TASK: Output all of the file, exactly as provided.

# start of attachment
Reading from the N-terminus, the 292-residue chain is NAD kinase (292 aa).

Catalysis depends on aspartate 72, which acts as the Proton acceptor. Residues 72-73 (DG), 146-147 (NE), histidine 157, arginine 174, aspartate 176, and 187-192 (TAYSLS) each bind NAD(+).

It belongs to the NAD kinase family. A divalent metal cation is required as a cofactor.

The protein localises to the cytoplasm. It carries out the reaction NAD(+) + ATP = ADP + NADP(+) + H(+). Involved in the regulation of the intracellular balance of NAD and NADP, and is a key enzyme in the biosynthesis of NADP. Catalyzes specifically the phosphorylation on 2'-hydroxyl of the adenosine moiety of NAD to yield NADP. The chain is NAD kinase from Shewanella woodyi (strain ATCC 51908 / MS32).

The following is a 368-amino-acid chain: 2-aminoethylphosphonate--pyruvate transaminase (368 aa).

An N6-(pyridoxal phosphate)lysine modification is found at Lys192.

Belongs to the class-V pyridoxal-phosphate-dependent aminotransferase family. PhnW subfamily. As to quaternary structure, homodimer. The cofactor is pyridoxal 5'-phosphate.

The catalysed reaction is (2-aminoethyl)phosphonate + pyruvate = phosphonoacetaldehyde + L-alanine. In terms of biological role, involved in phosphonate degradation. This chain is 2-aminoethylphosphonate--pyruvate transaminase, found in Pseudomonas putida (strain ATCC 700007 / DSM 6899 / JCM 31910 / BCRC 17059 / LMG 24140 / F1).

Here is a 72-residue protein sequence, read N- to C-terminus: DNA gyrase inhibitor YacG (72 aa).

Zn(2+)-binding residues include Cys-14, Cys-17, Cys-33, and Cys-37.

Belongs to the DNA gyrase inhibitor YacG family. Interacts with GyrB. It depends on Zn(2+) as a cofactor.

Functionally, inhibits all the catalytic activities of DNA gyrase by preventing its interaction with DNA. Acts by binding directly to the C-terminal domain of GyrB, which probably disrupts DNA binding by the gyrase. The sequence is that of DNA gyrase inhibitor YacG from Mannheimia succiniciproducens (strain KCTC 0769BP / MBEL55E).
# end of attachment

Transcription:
Reading from the N-terminus, the 292-residue chain is NAD kinase (292 aa).

Catalysis depends on aspartate 72, which acts as the Proton acceptor. Residues 72-73 (DG), 146-147 (NE), histidine 157, arginine 174, aspartate 176, and 187-192 (TAYSLS) each bind NAD(+).

It belongs to the NAD kinase family. A divalent metal cation is required as a cofactor.

The protein localises to the cytoplasm. It carries out the reaction NAD(+) + ATP = ADP + NADP(+) + H(+). Involved in the regulation of the intracellular balance of NAD and NADP, and is a key enzyme in the biosynthesis of NADP. Catalyzes specifically the phosphorylation on 2'-hydroxyl of the adenosine moiety of NAD to yield NADP. The chain is NAD kinase from Shewanella woodyi (strain ATCC 51908 / MS32).

The following is a 368-amino-acid chain: 2-aminoethylphosphonate--pyruvate transaminase (368 aa).

An N6-(pyridoxal phosphate)lysine modification is found at Lys192.

Belongs to the class-V pyridoxal-phosphate-dependent aminotransferase family. PhnW subfamily. As to quaternary structure, homodimer. The cofactor is pyridoxal 5'-phosphate.

The catalysed reaction is (2-aminoethyl)phosphonate + pyruvate = phosphonoacetaldehyde + L-alanine. In terms of biological role, involved in phosphonate degradation. This chain is 2-aminoethylphosphonate--pyruvate transaminase, found in Pseudomonas putida (strain ATCC 700007 / DSM 6899 / JCM 31910 / BCRC 17059 / LMG 24140 / F1).

Here is a 72-residue protein sequence, read N- to C-terminus: DNA gyrase inhibitor YacG (72 aa).

Zn(2+)-binding residues include Cys-14, Cys-17, Cys-33, and Cys-37.

Belongs to the DNA gyrase inhibitor YacG family. Interacts with GyrB. It depends on Zn(2+) as a cofactor.

Functionally, inhibits all the catalytic activities of DNA gyrase by preventing its interaction with DNA. Acts by binding directly to the C-terminal domain of GyrB, which probably disrupts DNA binding by the gyrase. The sequence is that of DNA gyrase inhibitor YacG from Mannheimia succiniciproducens (strain KCTC 0769BP / MBEL55E).